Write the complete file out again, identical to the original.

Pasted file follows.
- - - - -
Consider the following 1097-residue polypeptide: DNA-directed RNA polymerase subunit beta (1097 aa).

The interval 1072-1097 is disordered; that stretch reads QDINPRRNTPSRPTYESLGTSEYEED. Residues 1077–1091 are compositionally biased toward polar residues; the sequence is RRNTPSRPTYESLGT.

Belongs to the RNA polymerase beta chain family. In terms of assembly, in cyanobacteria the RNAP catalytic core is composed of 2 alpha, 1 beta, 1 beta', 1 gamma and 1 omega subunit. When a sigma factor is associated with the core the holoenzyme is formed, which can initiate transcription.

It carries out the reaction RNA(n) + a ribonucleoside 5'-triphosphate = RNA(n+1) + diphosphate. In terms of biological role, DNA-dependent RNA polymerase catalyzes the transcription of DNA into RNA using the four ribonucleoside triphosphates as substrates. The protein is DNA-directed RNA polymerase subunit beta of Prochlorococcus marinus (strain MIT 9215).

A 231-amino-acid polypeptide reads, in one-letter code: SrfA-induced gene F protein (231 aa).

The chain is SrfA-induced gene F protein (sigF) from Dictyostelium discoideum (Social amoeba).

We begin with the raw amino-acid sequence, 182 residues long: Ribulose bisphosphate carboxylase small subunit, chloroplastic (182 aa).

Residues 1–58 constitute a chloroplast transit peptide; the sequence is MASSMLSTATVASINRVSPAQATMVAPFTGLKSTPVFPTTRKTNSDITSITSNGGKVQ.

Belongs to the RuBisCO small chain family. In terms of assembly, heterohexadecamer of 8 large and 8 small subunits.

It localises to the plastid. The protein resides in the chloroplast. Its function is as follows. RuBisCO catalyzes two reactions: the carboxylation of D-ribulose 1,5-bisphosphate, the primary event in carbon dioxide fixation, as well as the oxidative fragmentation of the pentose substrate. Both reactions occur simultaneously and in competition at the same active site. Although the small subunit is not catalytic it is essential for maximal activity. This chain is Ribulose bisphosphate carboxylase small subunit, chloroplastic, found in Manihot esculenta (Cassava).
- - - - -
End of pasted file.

Consider the following 1097-residue polypeptide: DNA-directed RNA polymerase subunit beta (1097 aa).

The interval 1072-1097 is disordered; that stretch reads QDINPRRNTPSRPTYESLGTSEYEED. Residues 1077–1091 are compositionally biased toward polar residues; the sequence is RRNTPSRPTYESLGT.

Belongs to the RNA polymerase beta chain family. In terms of assembly, in cyanobacteria the RNAP catalytic core is composed of 2 alpha, 1 beta, 1 beta', 1 gamma and 1 omega subunit. When a sigma factor is associated with the core the holoenzyme is formed, which can initiate transcription.

It carries out the reaction RNA(n) + a ribonucleoside 5'-triphosphate = RNA(n+1) + diphosphate. In terms of biological role, DNA-dependent RNA polymerase catalyzes the transcription of DNA into RNA using the four ribonucleoside triphosphates as substrates. The protein is DNA-directed RNA polymerase subunit beta of Prochlorococcus marinus (strain MIT 9215).

A 231-amino-acid polypeptide reads, in one-letter code: SrfA-induced gene F protein (231 aa).

The chain is SrfA-induced gene F protein (sigF) from Dictyostelium discoideum (Social amoeba).

We begin with the raw amino-acid sequence, 182 residues long: Ribulose bisphosphate carboxylase small subunit, chloroplastic (182 aa).

Residues 1–58 constitute a chloroplast transit peptide; the sequence is MASSMLSTATVASINRVSPAQATMVAPFTGLKSTPVFPTTRKTNSDITSITSNGGKVQ.

Belongs to the RuBisCO small chain family. In terms of assembly, heterohexadecamer of 8 large and 8 small subunits.

It localises to the plastid. The protein resides in the chloroplast. Its function is as follows. RuBisCO catalyzes two reactions: the carboxylation of D-ribulose 1,5-bisphosphate, the primary event in carbon dioxide fixation, as well as the oxidative fragmentation of the pentose substrate. Both reactions occur simultaneously and in competition at the same active site. Although the small subunit is not catalytic it is essential for maximal activity. This chain is Ribulose bisphosphate carboxylase small subunit, chloroplastic, found in Manihot esculenta (Cassava).